How A Global Tech Giant Is Becoming A Learning Leader

Ravi Kumar, Infosys

After a degree in chemical engineering, Ravi Kumar’s first job was working on power sector reforms as a nuclear scientist in Orissa, India.

After a master’s in finance at Xavier (in eastern India), Kumar worked in consulting and technology. After selling CRM solutions across southeast Asia, Kumar joined Infosys in Hyderabad (in southern India) in 2002 as a senior vice-president.

In the fast-paced tech sector, “Diverse backgrounds like mine absolutely help,” said Kumar from his New York office.

Now president and chief delivery officer, Ravi Kumar is leading a giant talent development agenda that includes hiring and training 10,000 Americans.

Infosys is hiring beyond traditional STEM fields and recruiting at design schools and liberal arts colleges. “We have embraced liberal arts as part of digital workforce,” said Kumar.

Infosys runs one of the world’s largest training programs. Thousands of recent college graduates and new hires each year spend 8-12 weeks updating their skills in preparation to begin delivering value for clients.

Infosys Backstory. Founded in 1981 in Pune, India by seven engineers that scraped together $250, Infosys (INFY) has become a global leader in technology consulting and enterprise solutions.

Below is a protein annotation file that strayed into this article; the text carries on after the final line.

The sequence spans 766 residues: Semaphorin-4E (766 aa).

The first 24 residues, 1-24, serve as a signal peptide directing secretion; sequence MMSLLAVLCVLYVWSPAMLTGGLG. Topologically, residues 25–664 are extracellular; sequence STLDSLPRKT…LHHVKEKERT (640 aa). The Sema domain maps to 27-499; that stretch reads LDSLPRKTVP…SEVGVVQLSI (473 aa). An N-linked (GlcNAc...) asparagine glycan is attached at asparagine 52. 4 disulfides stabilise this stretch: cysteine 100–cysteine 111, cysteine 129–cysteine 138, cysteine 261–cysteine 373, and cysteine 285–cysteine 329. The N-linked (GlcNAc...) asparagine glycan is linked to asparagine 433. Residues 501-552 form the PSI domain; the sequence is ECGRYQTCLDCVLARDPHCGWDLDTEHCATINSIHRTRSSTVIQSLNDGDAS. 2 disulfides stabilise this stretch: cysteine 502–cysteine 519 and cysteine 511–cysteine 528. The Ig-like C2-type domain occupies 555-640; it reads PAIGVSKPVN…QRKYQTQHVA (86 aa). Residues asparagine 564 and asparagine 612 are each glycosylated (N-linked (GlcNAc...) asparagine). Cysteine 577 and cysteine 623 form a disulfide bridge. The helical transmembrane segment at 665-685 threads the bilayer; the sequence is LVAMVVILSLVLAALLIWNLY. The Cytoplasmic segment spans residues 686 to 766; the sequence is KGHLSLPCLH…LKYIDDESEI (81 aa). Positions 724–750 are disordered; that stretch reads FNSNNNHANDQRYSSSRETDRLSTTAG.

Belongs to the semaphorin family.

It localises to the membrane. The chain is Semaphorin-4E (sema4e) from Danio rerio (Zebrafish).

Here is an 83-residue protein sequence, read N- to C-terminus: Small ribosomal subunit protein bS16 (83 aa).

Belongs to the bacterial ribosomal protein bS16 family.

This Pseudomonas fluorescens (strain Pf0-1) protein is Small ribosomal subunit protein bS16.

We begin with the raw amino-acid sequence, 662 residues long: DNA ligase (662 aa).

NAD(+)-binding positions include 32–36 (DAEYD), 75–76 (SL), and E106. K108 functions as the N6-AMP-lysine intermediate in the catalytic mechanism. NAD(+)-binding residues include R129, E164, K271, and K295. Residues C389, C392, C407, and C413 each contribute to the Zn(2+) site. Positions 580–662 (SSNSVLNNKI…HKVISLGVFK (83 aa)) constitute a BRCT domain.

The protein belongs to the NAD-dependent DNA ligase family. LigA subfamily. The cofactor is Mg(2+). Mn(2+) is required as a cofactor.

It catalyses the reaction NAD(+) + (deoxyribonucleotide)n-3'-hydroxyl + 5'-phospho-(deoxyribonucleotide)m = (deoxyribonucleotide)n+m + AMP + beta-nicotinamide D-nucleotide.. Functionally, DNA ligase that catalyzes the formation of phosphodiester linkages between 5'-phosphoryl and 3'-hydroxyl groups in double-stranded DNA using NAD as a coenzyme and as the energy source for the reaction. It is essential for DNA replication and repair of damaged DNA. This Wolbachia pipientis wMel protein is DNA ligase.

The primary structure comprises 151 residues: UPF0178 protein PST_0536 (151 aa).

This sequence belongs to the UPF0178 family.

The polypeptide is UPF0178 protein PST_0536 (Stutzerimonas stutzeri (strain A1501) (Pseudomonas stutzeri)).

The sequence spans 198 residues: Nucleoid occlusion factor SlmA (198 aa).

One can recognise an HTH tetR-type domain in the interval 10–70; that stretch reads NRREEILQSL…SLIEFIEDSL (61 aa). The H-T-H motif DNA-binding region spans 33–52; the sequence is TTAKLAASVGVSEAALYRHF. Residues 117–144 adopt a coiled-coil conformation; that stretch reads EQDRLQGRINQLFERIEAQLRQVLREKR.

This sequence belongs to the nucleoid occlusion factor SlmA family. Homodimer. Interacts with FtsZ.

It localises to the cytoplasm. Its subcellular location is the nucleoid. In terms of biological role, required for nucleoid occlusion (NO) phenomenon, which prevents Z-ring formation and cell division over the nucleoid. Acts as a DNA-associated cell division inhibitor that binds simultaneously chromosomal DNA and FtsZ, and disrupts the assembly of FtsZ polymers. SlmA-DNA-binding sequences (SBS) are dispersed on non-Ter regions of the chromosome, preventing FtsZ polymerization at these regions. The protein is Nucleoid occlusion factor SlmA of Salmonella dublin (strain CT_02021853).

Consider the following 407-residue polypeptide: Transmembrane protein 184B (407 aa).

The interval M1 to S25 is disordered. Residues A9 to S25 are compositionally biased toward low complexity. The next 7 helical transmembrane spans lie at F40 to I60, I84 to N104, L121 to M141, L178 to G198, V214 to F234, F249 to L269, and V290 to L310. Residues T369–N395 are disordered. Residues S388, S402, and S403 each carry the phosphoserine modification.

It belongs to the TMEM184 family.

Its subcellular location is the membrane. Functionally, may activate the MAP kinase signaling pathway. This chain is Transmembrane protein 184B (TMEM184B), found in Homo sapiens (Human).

With more than 225,000 employees globally, Infosys brought in revenues of $11 billion last year. The company went public in India in 1993 (1999 in the US) and is valued today at $43 billion (larger than Target or Ford).

“With an AI-powered core, digital agility at scale, Infosys is always learning,” said Kumar.

On the Future of Work. “AI and automation will take jobs of the past but create jobs of the future,” explained Kumar.

“The challenge is that societies, governments, academia, corporations, and schools have to come together to create more jobs of the future,” said Kumar.

On the mindset for the future, Kumar said, “Problem-solving will no longer be a virtue, problem finding will be a bigger asset.”

In governments and big companies, a few people will be involved in machine learning and artificial intelligence, said Kumar, “but the value is not as much in building the tools as the application of those technologies in people’s lives and how we make that happen.”

Growing Talent in America. InStep, the Infosys internships program, in its 20th year, is regarded by some as the best. Around 140 students come from 35 countries but predominantly the US. The paid internship engages young people in cutting edge projects.

After years of evangelizing a global delivery model, the Infosys leadership team concluded in 2017 that “in the digital age we needed workforce in closer proximity to clients, agile and with the cultural mindset to co-create with clients,” explained Kumar.

With a new commitment to a distributed global workforce, Infosys began developing a network of Technology and Innovation Hubs across the country beginning with Indianapolis, Hartford and Raleigh. A hub in Richardson, Texas will open soon and the Phoenix hub will open in the fall. A Design and Innovation Hub is also being developed in Providence, where Infosys also announced a partnership with the Rhode Island School of Design. And, the company recently broke ground in Indianapolis for a flagship U.S. Education Center—a state of the art training center. The 75 acre education campus will open in 2020.